§ 51. Major Tufton Beamish
asked the Secretary of State for Foreign Affairs if he will publish in the OFFICIAL REPORT full details of the exact nature and dates of the violations of British territory by the Argentine and Chile, together with the terms of all protests sent by His Majesty's Government and the replies received; and what further action will now be taken to protect British territory and establish British sovereignty in international law.
§ The Under-Secretary of State for Foreign Affairs (Mr. Ernest Davies)
I propose to circulate in the OFFICIAL REPORT a list of the protests made together with the replies received, but since the documents concerned are numerous I am making the texts available in the Library.
As regards the second part of the Question, I have nothing to add to the statement made on 23rd April.
§ Mr. Davies
No, Sir. His Majesty's Government have made quite clear where they stand in this matter We have suggested that the matter should be referred to the International Court of Justice, but the opportunity of doing so has not yet been taken by Chile or the Argentine.
§ Mr. Nigel Fisher
Does the hon. Gentleman remember his right hon. Friend the present Foreign Secretary praising the late Mr. Bevin in this House for his Palmerstonian attitude in foreign affairs? Will he not now be a little more Palmerstonian himself in looking after British territory overseas?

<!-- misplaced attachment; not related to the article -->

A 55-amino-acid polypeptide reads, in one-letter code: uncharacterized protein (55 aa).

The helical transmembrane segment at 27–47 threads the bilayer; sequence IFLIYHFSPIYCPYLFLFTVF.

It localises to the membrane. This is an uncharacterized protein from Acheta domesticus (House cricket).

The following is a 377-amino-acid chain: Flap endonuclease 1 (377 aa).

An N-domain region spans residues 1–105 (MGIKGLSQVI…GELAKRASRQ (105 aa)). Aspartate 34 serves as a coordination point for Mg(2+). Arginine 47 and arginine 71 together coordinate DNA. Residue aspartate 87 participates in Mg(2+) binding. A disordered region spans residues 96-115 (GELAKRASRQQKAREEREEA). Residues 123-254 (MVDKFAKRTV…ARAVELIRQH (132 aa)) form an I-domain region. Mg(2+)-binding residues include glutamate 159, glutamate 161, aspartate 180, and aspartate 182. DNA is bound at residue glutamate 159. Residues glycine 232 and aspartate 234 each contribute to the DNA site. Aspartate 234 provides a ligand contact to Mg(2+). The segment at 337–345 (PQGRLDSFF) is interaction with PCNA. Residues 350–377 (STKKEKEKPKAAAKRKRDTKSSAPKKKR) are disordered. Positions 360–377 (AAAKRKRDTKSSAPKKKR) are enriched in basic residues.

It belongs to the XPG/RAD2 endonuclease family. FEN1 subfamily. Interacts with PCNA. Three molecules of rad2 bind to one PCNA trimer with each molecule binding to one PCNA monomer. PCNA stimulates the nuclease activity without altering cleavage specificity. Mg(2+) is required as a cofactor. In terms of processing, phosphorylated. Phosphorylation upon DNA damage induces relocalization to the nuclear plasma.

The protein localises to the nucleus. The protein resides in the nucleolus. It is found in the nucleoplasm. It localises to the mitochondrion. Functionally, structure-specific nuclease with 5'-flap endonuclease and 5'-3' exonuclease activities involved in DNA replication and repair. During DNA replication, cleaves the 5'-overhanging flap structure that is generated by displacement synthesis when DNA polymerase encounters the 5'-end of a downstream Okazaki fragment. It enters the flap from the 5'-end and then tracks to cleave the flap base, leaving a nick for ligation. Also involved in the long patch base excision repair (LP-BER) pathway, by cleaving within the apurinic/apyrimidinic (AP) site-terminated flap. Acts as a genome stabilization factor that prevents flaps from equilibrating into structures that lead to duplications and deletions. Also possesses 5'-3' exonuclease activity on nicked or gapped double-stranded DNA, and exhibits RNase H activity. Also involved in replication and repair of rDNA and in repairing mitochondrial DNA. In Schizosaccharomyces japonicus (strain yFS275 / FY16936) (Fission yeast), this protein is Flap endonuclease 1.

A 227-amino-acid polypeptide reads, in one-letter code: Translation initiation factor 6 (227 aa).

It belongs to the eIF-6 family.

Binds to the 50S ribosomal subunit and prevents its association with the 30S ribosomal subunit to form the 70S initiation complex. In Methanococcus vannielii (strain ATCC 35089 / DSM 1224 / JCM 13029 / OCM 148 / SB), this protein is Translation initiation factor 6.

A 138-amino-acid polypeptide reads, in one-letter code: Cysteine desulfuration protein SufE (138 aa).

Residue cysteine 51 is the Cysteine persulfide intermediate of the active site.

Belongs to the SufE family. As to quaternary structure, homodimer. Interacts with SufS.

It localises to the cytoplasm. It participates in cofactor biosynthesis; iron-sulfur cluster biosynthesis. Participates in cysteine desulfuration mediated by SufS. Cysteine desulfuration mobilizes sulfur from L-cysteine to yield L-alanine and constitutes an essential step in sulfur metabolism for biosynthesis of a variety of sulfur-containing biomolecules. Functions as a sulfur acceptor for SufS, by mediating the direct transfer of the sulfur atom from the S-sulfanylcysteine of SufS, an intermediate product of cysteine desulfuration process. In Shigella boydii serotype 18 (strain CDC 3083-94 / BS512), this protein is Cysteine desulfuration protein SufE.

§ Colonel J. R. H. Hutchison
When did the Government first refer this matter, or suggest referring it, to the International Court? How long ago was that?
§ Mr. Mitchison
Does my hon. Friend observe the keenness of the Opposition to have a war with someone?
§ Mr. H. Hynd
Will my hon. Friend continue his efforts to settle this matter peacefully and try to curb the warmongers on the other side of the House?
§ Colonel Gomme-Duncan
In view of the fact that the International Court have no means of enforcing their decision, even if they reach one, and that there are very few of these people in British possessions, who could very easily be removed without any threat of war, why do we not do something?
§ Mr. Davies
Because the policy of His Majesty's Government remains the same. We wish to settle this matter by peaceful negotiation.
§ Mr. Fitzroy Maclean
We were told just a year ago that the Government were reviewing their whole Antarctic policy. Can the hon. Gentleman say what the result of that review has been?
§ Mr. Davies
This question is kept under constant review and there is no reason why the Government should depart from the policy which they have undertaken, which is to settle this, as I have said, by peaceful negotiation.
§ Following is the list:
§ Notes of protest addressed to Chile, concerning violations of U.K. Antarctic Territory, together with the replies received.
§ 17th December, 1947—Mr. Leche to Sr. Vegara Donoso.
§ 31st January, 1948—Sr. Vergara Donoso to Mr. Leche.
§ 3rd April, 1951—Sir B. Jerram to Sr. Claro Velasco.
§ 17th May, 1951—Sr. Walker Larrain to Sir B. Jerram.
§ Notes of protest addressed to Argentina, concerning violations of U.K. Antarctic Territory, together with the replies received.
§ 7th April, 1943—Memorandum. Sir D. Kelly to Argentine Minister for Foreign Affairs.
§ 11th September, 1945—Sir D. Kelly to Sr. Juan I. Cooke.
§ 29th December, 1945—Sr. Juan I. Cooke to Sir D. Kelly.1901
§ 15th February, 1947—Dr. Bramuglia to Sir R. Leeper.
§ 17th December, 1947—Sir R. Leeper to Dr. Bramuglia.
§ 23rd December, 1947—Sir R. Leeper to Dr. Bramuglia.
§ 28th January, 1948—Dr. Bramuglia to Sir R. Leeper.
§ 30th April, 1951—Sir H. Mack to Dr. Paz.
§ 1st June, 1951—Dr. Paz to Sir H. Mack.